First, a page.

Heart of Dakota helps children learn to keep a Common Place Book starting in Preparing Hearts. We begin by describing the Common Place Book in the “Introduction” of each of our guides. Students also need a Common Place Book for their copywork. A Common Place Book is often a bound composition book with lined pages. It provides a common place to copy anything that is timeless, memorable, or worthy of rereading. It is for copying text and not for original writing. Bible verses, classic poetry, and passages from excellent literature with beautiful or vivid wording are often included. Students will add to the Common Place Book throughout the year.

The Progression of Keeping a Common Place Book in Heart of Dakota

In Heart of Dakota, a Common Place Book is typically a bound composition book. Students use this book to keep (in a “common place”) quotes, excerpts from literature, Scripture verses, poetry, etc. that are worthy of being recorded and reread over time. While we do have in mind the traditional Charlotte Mason definition of a “Common Place Book,” to begin with in Preparing Hearts, we “help” children get an idea of things that are enduring and worthy of being copied in the book by assigning entries for them to make in their books throughout the year. Then, in the guides that follow Preparing, they  gain the task of selecting their own entries to make in their Common Place Book.

Keeping a Common Place Book in High School

In high school, students continue keeping a Common Place Book, selecting quotes or passages that are meaningful to them from their classic literature for inclusion in their book. Charlotte Mason advocated this practice throughout high school, and we agree it is an excellent use of students’ time as they watch for notable quotes or passages as they read, select from among them, and accurately copy them into their book for later reference. By the time students finish Heart of Dakota, they will have created their own special Common Place Books as keepsakes of what most inspired them, piqued their interest, or struck them as worthy enough to grace the pages of their own personal book. Heart of Dakota makes keeping a Common Place Book easy, as it is a part of our daily plans. We hope you enjoy it as much as we have!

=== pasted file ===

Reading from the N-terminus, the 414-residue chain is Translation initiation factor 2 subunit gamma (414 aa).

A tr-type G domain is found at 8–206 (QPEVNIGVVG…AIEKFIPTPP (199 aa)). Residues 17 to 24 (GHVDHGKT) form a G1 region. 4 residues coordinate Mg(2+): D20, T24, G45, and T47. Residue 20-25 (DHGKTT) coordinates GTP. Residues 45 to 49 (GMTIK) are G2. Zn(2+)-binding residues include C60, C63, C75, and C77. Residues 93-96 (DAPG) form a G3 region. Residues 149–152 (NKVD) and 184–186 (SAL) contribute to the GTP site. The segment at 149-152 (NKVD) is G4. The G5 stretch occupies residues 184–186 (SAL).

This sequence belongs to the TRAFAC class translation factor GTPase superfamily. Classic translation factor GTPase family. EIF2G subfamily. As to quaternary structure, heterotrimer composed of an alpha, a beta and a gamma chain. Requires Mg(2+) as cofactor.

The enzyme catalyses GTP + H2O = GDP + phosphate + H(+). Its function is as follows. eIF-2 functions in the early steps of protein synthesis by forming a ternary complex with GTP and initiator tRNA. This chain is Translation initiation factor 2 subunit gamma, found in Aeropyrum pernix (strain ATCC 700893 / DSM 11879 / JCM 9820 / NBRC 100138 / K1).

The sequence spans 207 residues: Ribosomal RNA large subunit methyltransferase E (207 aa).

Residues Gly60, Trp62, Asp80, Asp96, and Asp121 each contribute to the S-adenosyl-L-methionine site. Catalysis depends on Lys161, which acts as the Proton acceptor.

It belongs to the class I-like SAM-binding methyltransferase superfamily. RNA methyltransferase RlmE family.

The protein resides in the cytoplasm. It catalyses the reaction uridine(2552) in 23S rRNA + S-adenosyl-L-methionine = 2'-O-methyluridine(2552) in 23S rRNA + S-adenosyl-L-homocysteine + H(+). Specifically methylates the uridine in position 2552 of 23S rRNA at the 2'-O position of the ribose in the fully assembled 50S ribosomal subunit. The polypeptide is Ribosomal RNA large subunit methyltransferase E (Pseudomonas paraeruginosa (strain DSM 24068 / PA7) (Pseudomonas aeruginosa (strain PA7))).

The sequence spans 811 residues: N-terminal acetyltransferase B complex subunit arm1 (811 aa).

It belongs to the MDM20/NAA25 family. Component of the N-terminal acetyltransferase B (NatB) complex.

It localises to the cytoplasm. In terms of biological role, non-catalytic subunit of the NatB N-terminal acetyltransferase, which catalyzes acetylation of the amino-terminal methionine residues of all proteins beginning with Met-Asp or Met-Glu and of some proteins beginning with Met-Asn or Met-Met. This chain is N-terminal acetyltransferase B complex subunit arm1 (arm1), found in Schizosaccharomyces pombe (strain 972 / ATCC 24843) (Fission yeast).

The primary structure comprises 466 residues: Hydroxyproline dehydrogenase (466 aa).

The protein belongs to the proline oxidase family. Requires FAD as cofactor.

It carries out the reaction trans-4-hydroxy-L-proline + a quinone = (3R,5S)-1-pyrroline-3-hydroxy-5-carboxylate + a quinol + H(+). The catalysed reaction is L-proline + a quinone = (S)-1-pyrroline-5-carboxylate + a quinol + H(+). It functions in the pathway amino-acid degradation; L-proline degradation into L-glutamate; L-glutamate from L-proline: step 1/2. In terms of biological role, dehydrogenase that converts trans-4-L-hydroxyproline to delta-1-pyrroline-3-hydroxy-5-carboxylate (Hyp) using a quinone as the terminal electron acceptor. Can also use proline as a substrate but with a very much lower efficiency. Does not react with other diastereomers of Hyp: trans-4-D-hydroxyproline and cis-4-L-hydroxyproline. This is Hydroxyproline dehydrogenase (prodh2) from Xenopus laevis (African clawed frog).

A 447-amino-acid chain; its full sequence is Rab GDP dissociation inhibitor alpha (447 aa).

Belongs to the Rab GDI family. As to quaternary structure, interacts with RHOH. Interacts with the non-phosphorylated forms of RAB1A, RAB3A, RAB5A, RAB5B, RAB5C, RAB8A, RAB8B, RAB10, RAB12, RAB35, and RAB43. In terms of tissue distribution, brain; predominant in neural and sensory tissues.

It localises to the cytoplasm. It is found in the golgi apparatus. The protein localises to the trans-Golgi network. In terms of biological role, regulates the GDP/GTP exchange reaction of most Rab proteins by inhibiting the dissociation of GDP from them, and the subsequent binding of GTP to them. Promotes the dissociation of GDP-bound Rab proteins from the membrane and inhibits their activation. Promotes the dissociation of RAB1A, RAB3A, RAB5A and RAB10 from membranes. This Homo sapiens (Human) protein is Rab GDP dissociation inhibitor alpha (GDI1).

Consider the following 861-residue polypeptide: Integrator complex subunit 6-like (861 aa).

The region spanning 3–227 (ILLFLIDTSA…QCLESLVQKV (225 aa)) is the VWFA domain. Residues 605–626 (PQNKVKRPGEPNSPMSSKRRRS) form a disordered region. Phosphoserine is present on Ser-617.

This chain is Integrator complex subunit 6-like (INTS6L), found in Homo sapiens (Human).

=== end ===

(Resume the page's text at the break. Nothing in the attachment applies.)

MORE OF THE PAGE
In Christ,

Julie

Living Books vs Text-books

A Charlotte Mason Moment:

“Books dealing with science as with history, say, should be of a literary character, and we should probably be more scientific as a people if we scrapped all the text-books which swell publishers’ lists and nearly all the chalk expended so freely on our blackboards.”

(Home Education by Charlotte M. Vol. 6, p.218)

Two rational ways of teaching Geography

A Charlotte Mason Moment:

“There are two rational ways of teaching Geography. The first is the inferential method, a good deal in vogue at the present time; by it the pupil learns certain geographical principles which he is expected to apply universally. This method seems to me defective for two reasons. It is apt to be misleading as in every particular case the general principle is open to modifications; also, local color and personal and historical interests are wanting and the scholar does not form an intellectual and imaginative conception of the region he is learning about.

The second which might be called the panoramic method unrolls the landscape of the world, region by region, before the eyes of the scholar with in every region its own conditions of climate, its productions, its people, their industries and their history. This way of teaching the most delightful of all subjects has the effect of giving to a map of a country or region the brilliancy of color and the wealth of detail which a panorama might afford, together with a sense of proportion and a knowledge of general principles.

I believe that pictures are not of a very great use in this study. We all know that the pictures which abide with us are those which the imagination constructs from written descriptions.”

(Home Education by Charlotte M. Vol. 6, pp. 227-228)